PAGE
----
Microsoft Windows running on a mainframe? Could this be the greatest abomination since the Labradoodle (before you Labradoodle owners out there skewer me, I’m sorry but the Labrador Retriever is such a wonderful dog and to corrupt this fine breed with Poodle blood is a bane to me)?
Anyway, this week’s Network World magazine carries an article by John Fontana reporting on software developed by Mantissa that allows Windows to be run natively on IBM’s Z series mainframes.¬† With this, users can provision fully functional Windows desktop instances on the mainframe, running from a desktop appliance through a Remote Desktop Connection (RDC).¬† The estimate from Mantissa is that 3,000 PC instances can be supported on a single mainframe.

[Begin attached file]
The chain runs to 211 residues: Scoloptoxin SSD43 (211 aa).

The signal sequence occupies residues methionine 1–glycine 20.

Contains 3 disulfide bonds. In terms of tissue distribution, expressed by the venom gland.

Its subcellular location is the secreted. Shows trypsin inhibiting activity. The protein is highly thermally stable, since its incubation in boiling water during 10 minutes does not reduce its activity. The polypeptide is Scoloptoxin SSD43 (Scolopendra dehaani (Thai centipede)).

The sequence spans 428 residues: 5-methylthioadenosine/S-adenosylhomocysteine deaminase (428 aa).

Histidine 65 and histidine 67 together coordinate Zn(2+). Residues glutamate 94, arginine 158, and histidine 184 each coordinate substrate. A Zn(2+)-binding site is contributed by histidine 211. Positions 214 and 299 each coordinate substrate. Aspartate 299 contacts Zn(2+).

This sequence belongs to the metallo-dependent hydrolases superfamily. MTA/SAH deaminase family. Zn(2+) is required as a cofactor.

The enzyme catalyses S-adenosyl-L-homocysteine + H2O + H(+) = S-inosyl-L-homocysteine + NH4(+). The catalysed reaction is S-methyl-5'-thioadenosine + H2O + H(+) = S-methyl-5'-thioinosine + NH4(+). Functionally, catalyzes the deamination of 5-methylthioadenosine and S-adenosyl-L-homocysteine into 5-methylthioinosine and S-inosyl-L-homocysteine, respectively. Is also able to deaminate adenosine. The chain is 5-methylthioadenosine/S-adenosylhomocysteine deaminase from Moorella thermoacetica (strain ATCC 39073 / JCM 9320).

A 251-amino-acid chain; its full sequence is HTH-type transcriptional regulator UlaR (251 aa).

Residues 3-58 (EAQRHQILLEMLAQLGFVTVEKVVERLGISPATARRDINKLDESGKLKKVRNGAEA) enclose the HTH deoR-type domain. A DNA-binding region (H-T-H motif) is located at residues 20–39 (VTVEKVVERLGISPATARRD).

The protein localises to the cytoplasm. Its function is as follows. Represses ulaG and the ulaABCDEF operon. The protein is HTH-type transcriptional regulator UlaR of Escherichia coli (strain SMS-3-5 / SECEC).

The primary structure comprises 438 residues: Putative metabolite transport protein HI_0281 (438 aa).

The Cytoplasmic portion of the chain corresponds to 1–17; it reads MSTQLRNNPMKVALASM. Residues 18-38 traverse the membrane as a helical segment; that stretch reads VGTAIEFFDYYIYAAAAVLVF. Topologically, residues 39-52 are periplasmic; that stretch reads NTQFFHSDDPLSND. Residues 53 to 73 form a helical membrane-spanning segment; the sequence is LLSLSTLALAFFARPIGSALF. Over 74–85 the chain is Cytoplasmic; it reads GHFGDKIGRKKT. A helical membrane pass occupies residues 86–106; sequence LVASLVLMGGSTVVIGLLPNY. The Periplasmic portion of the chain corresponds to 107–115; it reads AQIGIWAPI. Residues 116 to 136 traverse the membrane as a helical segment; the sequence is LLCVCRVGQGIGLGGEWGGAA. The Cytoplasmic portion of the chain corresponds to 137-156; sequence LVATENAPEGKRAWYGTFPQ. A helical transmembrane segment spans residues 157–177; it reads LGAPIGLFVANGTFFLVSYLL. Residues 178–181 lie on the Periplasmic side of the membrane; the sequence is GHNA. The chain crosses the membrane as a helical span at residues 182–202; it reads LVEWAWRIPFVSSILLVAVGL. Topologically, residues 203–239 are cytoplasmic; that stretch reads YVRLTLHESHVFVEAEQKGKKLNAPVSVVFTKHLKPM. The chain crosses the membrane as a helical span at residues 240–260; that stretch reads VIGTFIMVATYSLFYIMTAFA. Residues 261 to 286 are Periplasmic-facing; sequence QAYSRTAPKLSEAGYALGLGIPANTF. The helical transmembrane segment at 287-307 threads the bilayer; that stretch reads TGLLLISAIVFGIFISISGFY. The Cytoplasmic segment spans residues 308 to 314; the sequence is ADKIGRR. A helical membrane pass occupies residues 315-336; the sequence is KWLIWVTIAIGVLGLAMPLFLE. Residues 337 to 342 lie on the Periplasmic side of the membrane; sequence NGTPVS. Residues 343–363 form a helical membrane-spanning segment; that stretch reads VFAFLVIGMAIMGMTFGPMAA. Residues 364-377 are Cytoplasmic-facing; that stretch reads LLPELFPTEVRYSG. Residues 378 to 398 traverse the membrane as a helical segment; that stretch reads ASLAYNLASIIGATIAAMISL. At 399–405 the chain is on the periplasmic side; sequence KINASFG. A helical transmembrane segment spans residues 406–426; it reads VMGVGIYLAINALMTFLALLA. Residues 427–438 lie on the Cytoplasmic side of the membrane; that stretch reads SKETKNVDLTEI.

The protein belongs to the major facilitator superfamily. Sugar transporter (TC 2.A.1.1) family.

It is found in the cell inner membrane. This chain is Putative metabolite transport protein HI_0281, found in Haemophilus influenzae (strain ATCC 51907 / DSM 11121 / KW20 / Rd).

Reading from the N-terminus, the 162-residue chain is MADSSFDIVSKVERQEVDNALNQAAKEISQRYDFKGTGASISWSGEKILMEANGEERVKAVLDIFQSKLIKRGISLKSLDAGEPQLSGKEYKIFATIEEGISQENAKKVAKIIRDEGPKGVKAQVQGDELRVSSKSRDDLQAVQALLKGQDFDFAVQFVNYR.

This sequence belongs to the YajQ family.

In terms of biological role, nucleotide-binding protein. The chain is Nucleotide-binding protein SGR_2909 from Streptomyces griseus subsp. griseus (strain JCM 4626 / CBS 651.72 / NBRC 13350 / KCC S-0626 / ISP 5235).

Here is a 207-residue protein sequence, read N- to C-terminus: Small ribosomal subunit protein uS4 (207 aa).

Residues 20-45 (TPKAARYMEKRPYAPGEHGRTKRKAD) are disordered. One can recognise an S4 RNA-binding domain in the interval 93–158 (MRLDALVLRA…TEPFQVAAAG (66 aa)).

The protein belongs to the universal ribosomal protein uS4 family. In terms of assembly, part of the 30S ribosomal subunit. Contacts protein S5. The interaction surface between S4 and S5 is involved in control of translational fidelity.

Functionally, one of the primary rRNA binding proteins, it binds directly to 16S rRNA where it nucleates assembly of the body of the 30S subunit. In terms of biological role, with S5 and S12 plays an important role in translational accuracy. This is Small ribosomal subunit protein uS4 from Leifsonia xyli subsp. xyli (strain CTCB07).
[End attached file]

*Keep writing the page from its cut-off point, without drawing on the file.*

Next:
The concept of running this many instances on a mainframe certainly offers food for thought about the desktop hardware depreciation model one may be using in the enterprise.¬† It also causes one to wonder how this sort of workload impacts the traditional transaction processing nature of the mainframe, as well as the question about how many enterprises have spare mainframe capacity laying around to apply in this way.¬† I guess it could be attractive to just that enterprise.
Looking forward a bit, if this concept grows wings and becomes a part of a larger enterprise virtualization play, what impact might this have on the trend of deployment of blade servers in the data center?¬† It would be interesting to examine the financial modeling of what conditions would be necessary to begin the shift from blade farms to such an installation.¬† Similarly, there may be Green IT and Green Data Center implications possible with this development as well.